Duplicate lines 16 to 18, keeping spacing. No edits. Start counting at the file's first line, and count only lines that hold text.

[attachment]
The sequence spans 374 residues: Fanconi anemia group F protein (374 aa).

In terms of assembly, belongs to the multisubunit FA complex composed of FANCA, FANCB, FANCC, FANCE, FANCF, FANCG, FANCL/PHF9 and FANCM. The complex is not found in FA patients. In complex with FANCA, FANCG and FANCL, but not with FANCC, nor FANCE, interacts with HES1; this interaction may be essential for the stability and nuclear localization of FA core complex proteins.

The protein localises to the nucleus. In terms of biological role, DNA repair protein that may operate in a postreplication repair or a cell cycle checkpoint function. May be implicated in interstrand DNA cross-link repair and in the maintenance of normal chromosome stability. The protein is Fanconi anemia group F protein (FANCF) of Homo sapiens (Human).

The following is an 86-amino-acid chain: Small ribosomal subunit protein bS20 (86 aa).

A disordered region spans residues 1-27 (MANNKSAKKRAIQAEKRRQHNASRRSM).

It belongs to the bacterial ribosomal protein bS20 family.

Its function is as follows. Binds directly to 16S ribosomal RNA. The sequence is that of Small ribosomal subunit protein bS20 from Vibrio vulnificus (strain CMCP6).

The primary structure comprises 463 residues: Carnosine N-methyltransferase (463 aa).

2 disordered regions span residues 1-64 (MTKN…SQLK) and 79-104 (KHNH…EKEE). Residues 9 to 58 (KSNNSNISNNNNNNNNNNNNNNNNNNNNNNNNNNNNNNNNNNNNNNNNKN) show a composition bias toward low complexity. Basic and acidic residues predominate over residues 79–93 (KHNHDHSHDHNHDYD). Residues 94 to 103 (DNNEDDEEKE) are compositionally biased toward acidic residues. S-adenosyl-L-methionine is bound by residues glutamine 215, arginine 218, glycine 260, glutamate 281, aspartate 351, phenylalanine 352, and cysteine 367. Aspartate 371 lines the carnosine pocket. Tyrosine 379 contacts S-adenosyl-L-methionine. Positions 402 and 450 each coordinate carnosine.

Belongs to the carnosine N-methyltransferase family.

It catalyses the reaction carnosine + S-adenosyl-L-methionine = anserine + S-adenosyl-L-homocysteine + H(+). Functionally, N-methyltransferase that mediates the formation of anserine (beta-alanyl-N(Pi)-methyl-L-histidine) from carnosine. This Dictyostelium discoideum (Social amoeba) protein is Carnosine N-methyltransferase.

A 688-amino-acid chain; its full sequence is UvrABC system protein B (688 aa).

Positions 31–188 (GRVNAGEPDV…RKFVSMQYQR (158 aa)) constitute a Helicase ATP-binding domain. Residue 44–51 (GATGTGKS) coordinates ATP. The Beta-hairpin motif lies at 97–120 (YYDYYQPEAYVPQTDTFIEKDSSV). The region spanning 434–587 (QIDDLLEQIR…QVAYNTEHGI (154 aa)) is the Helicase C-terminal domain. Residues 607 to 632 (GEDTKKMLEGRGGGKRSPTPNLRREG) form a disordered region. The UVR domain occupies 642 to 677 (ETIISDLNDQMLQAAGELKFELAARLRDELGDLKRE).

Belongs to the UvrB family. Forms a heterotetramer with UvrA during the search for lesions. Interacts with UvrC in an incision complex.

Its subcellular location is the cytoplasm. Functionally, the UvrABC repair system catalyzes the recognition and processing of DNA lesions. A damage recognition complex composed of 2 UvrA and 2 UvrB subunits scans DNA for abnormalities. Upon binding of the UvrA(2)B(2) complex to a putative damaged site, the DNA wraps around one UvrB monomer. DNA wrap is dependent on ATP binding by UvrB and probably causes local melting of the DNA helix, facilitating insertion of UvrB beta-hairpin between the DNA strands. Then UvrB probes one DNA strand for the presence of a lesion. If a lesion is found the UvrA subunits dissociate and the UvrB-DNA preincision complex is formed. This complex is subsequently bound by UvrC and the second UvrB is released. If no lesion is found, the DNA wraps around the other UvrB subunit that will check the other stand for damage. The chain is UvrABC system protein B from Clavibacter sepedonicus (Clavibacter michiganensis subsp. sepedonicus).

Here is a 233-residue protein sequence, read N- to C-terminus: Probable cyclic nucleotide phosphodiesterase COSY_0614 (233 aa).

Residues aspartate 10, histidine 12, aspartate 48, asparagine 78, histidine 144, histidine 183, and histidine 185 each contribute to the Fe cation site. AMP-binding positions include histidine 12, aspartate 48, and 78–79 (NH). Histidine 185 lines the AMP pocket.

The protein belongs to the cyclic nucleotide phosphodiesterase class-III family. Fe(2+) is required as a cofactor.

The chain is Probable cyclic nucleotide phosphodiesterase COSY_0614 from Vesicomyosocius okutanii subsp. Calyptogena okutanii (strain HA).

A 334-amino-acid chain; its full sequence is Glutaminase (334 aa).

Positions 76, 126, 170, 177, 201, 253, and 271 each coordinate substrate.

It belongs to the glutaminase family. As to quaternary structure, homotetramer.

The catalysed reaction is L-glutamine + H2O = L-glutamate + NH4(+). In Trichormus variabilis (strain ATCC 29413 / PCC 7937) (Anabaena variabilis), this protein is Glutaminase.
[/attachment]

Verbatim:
Here is a 233-residue protein sequence, read N- to C-terminus: Probable cyclic nucleotide phosphodiesterase COSY_0614 (233 aa).

Residues aspartate 10, histidine 12, aspartate 48, asparagine 78, histidine 144, histidine 183, and histidine 185 each contribute to the Fe cation site. AMP-binding positions include histidine 12, aspartate 48, and 78–79 (NH). Histidine 185 lines the AMP pocket.

The protein belongs to the cyclic nucleotide phosphodiesterase class-III family. Fe(2+) is required as a cofactor.